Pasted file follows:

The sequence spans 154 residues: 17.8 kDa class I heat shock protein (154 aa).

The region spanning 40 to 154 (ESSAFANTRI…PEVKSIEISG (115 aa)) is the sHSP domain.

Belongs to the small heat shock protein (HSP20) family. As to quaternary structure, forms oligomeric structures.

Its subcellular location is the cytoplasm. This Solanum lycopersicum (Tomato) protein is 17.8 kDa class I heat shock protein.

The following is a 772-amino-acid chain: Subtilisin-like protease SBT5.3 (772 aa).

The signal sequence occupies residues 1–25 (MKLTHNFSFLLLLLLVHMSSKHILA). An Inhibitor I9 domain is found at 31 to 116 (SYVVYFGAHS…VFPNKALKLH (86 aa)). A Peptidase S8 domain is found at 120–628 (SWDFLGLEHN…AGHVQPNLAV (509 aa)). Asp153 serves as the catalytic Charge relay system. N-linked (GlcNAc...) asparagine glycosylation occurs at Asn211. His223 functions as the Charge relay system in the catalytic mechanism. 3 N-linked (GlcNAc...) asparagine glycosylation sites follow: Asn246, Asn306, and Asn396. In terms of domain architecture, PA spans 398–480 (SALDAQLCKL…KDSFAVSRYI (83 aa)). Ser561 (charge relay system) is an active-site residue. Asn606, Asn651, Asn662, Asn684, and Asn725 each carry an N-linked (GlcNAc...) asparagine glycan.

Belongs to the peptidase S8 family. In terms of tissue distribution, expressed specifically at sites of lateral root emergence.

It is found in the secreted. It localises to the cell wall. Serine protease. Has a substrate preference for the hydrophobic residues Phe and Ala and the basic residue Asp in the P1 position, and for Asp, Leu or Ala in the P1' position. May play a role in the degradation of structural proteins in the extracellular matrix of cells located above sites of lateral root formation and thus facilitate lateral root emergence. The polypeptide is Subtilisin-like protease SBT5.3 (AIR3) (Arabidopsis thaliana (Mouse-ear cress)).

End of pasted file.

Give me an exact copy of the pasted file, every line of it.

The sequence spans 154 residues: 17.8 kDa class I heat shock protein (154 aa).

The region spanning 40 to 154 (ESSAFANTRI…PEVKSIEISG (115 aa)) is the sHSP domain.

Belongs to the small heat shock protein (HSP20) family. As to quaternary structure, forms oligomeric structures.

Its subcellular location is the cytoplasm. This Solanum lycopersicum (Tomato) protein is 17.8 kDa class I heat shock protein.

The following is a 772-amino-acid chain: Subtilisin-like protease SBT5.3 (772 aa).

The signal sequence occupies residues 1–25 (MKLTHNFSFLLLLLLVHMSSKHILA). An Inhibitor I9 domain is found at 31 to 116 (SYVVYFGAHS…VFPNKALKLH (86 aa)). A Peptidase S8 domain is found at 120–628 (SWDFLGLEHN…AGHVQPNLAV (509 aa)). Asp153 serves as the catalytic Charge relay system. N-linked (GlcNAc...) asparagine glycosylation occurs at Asn211. His223 functions as the Charge relay system in the catalytic mechanism. 3 N-linked (GlcNAc...) asparagine glycosylation sites follow: Asn246, Asn306, and Asn396. In terms of domain architecture, PA spans 398–480 (SALDAQLCKL…KDSFAVSRYI (83 aa)). Ser561 (charge relay system) is an active-site residue. Asn606, Asn651, Asn662, Asn684, and Asn725 each carry an N-linked (GlcNAc...) asparagine glycan.

Belongs to the peptidase S8 family. In terms of tissue distribution, expressed specifically at sites of lateral root emergence.

It is found in the secreted. It localises to the cell wall. Serine protease. Has a substrate preference for the hydrophobic residues Phe and Ala and the basic residue Asp in the P1 position, and for Asp, Leu or Ala in the P1' position. May play a role in the degradation of structural proteins in the extracellular matrix of cells located above sites of lateral root formation and thus facilitate lateral root emergence. The polypeptide is Subtilisin-like protease SBT5.3 (AIR3) (Arabidopsis thaliana (Mouse-ear cress)).